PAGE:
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When should your children start thinking about estate planning?

It's Your Money

Posted: April 3, 2008 4:44 p.m.
Updated: June 4, 2008 5:05 a.m.
 
Many people consider estate planning as something that is only necessary for the elderly or for the rich. I would argue that estate planning is necessary for anyone over the age of 18. Before you stop reading, let me describe some actual incidents that have occurred in the past couple of months that illustrate the need for estate planning by younger adults.

Just last week a friend of mine came to my office with a story about a young couple that had recently purchased their first house. The house was purchased in the husband's name alone for purposes of obtaining the best possible loan. In these cases, the lender requires the spouse who will not be on title to the property to sign a deed giving up their community property rights to the house.

Unfortunately, the husband passed away in a tragic automobile accident, leaving his young wife completely devastated by the prospect of raising their young child alone and without the husband's income. She has also come to the realization that she has another serious problem - she does not own the house that she lives in! Now a long, expensive court procedure will be necessary to transfer the house. I'm sure that this is not what anyone would want to put their loved ones through at a time when are trying to cope with such tragedy.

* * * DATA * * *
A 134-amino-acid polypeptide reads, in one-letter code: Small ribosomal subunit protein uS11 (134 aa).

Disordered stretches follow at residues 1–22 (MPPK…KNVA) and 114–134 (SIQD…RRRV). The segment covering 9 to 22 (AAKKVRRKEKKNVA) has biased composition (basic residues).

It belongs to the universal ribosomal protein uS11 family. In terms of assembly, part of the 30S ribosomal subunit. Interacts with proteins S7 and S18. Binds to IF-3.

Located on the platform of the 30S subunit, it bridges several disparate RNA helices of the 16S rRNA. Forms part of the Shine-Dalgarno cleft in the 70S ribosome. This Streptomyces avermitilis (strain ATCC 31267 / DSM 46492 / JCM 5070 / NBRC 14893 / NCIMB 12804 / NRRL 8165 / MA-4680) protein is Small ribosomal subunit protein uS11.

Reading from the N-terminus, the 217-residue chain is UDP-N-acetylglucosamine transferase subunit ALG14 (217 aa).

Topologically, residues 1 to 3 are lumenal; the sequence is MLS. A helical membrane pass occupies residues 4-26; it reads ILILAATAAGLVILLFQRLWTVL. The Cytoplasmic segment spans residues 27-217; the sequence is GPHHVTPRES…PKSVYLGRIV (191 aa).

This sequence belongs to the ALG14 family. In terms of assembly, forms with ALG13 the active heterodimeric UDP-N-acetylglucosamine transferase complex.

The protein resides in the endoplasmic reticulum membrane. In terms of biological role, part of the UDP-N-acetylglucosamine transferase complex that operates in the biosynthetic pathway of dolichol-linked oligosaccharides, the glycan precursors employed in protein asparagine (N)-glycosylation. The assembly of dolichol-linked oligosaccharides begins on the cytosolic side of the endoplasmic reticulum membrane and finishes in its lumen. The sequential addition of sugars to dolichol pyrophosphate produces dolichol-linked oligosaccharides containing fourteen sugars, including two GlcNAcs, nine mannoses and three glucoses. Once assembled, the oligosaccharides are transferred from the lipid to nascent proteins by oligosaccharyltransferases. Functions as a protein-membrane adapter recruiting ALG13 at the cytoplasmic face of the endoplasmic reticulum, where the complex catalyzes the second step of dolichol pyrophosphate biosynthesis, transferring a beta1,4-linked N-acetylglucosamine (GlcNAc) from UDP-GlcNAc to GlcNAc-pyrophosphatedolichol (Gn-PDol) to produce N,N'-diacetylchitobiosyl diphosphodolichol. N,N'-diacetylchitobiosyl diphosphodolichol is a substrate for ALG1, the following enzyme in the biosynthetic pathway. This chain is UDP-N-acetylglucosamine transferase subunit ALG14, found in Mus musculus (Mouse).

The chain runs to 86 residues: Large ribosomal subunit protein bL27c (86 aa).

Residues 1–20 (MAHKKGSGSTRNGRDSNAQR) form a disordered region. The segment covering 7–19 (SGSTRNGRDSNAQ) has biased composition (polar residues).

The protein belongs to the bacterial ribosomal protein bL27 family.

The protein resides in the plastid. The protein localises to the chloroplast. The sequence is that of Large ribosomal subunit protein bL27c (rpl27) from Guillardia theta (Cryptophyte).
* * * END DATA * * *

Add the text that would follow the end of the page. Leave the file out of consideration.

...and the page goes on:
A couple of months ago, I received a phone call from a frantic mother whose 18-year-old daughter is a freshman at a college in New York.

The daughter's roommate had called the mother to inform her that her daughter had become ill and was taken by ambulance to a local hospital. When the mother called the hospital, she was told that her daughter had been admitted but they could give her no further information about her condition. The mother was told that because her daughter was an adult, they were prohibited from releasing any information about her condition without proper authorization from the daughter, who was not in a condition to give such authorization.

All young adults need at least two important documents upon reaching the age of 18. A durable power of attorney will allow someone to be able to step in and handle financial affairs if the young adult becomes incapacitated. An advance healthcare directive will allow you to get access to your child's medical information and make healthcare decisions for them. If your child has assets, a simple will or trust may also be necessary.

Both of these situations were made worse because the young adults had not done proper estate planning. As parents, we all try to help our children become responsible adults by teaching things like how to balance a checkbook, manage credit cards and buy insurance. Proper estate planning is another important lesson that is often overlooked.

Hopefully, none of these documents will be needed for a long time, but if they are needed, you and your child will be properly protected.

Randall D. Armour is an attorney and licensed real estate broker. "It's Your Money" appears Thursdays and rotates between a handful of the valley's financial professionals. His column represents his own views, and not necessarily those of The Signal.

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